1959: The Year Classic Albums Were Born
With all that said, the renowned author and critic states unabashedly that "if I had to take one Miles Davis album to the desert island with me, Sketches of Spain is the one. There's so many to choose from. This is just my favorite ... I probably heard this before I heard Kind of Blue. It came out right at the time I was starting to listen to jazz. I think it's a masterpiece all the way around."
The album, Davis/Evans pursuit of Spanish music (at time more specifically Andalusian music) is one of the trumpeter's most popular and revealed a very different style of music. Though Miles was his same self throughouthis great trumpet sound and melodic expression are on display. They bring Gil Evans' arrangements to life in way that nothing else, and no one else, could duplicate or surpass.
Miles, in his autobiography, says the music was very challenging and getting the right expression and emotion, the had to be combined with precision, took a lot out of him.
"It's so unique," Blumenthal says. "The idea of recording this orchestral record for a feature soloist and an orchestra. But it's not a big band record at all. In a way, you can say Miles Ahead and Porgy and Bess (The previous Gil Evans/Miles Davis collaborations on Columbia Records) are very good big band albums. Individual tracks. The rhythm section is playing jazz time most of the time. There's that kind of call-and-response sections you might hear if Duke Ellington had written pieces for Miles Davis. While they have the individual stamp of Gil Evans and Miles Davis on them, and while they endeavor to make them sound like album-length works, you can still almost hear them as exceptional big band concepts. I don't think you hear Sketches of Spain that way at all.
"I think it's much closer to Brahms piano concerti or something like that. A soloist surrounded by an orchestra. And the orchestra is not functioning as a horn section and a rhythm section, brass and reeds, in that way. But just a blending of colors. I think that's great about the album. To me, they found the perfect material that had an obvious relationship to jazz in terms of its emotional content, its harmonic colors. And yet was something separate and apart. You actually could place a solo voice within an orchestral setting the way a classical composer would do it, while still providing enough leeway for the improvisation you expect to hear. It's got incredible melodies to it."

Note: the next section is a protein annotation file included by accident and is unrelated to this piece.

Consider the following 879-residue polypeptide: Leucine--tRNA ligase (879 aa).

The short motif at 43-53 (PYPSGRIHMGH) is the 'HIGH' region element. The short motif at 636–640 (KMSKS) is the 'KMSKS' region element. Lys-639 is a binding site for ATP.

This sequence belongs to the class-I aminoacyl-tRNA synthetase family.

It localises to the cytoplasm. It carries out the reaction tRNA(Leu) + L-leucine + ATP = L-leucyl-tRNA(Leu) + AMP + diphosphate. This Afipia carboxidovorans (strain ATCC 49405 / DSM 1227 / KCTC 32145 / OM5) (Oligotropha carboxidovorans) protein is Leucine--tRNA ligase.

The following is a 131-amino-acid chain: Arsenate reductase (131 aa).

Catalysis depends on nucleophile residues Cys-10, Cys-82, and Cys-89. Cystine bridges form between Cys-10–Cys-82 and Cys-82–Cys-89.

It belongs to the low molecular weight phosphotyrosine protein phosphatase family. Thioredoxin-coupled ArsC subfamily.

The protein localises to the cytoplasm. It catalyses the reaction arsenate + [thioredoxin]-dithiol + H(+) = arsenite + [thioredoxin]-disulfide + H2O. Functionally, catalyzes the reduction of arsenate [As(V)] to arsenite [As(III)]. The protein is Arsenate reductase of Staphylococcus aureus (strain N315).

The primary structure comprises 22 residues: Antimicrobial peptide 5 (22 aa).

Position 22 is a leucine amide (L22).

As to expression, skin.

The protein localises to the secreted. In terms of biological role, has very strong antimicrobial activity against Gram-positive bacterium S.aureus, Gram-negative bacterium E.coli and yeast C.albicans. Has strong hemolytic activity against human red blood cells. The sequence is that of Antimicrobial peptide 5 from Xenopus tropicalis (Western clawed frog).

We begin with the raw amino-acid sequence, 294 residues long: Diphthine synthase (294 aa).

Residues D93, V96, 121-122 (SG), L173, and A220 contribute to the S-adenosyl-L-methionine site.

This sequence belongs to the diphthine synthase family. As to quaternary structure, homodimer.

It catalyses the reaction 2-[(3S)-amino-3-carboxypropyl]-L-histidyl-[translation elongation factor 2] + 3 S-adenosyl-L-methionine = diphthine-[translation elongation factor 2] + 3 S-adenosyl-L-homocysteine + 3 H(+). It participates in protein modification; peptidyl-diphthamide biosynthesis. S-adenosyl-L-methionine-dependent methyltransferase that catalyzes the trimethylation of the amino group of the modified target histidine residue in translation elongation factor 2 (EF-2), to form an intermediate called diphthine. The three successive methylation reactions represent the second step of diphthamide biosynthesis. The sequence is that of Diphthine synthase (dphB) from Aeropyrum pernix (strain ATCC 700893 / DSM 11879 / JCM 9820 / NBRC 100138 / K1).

Saxophonist Paul Taylor says Kind of Blue and Sketches of Spain are "classic, quintessential Miles. These two albums help define the 'cool' sound of jazz and the minimalist approach used to phrase a melody helped influence me in my playing."
Blumenthal notes that while Davis wasn't regarded in the same category with the likes of Dizzy Gillespie in terms of pure trumpet technique, albums like Sketches of Spain showed the visceral and artistic heights Miles could reach that others could not. "The music and the setting and everything else turns his limitations into virtues." He notesas does the great musician and historian Gunther Schuller in his excellent album notes that are part of the Legacy packagethat at one point on "Solea," Miles "flubs" a note and he stops. But "then he plays this great comeback. He didn't say, 'Stop the tape. Let's start again.' He sputtered around, then he let the band play for a few seconds, then he came in with this incredible thing. To me, that's real life. That's the best music. It's when somebody is trying to finds their limitations, which means risking finding them, then having to get up and start over again. He does it in the context of the piece and it's very moving."
The album does a lot to strengthen Miles' reputation as being beyond a trumpet player. He's regarded as a "voice" that almost transcends the instrument on which he expresses himself. Miles is not just a trumpet player.
Recording of it started in November of 1959, but it wasn't wrapped up until sessions in March of 1960. In total, it took 15 three-hour sessions to record and many hours of post-production with Teo Macero and Evans working the material. Again, Lieberson believed in the project and helped push it through, as that kind of time and expense for a jazz album was unheard of at the time.
Blumenthal says Miles "understood that this long-play record thing created a lot of possibilities, including the possibility to develop an intimate relationship with the person who's listening to the album. I think you can go back to him playing 'My Funny Valentine' in 1956 with the Harmon mute (Cookin' with the Miles Davis Quintet, Prestige) and say, 'OK. This guy is the voice.' I think Porgy and Bess was that way. But this one really does it to the hilt."